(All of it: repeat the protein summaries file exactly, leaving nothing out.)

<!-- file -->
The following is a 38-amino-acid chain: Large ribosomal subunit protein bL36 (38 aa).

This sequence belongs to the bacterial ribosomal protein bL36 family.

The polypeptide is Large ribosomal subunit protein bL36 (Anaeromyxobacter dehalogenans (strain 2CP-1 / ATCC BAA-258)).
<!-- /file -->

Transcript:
The following is a 38-amino-acid chain: Large ribosomal subunit protein bL36 (38 aa).

This sequence belongs to the bacterial ribosomal protein bL36 family.

The polypeptide is Large ribosomal subunit protein bL36 (Anaeromyxobacter dehalogenans (strain 2CP-1 / ATCC BAA-258)).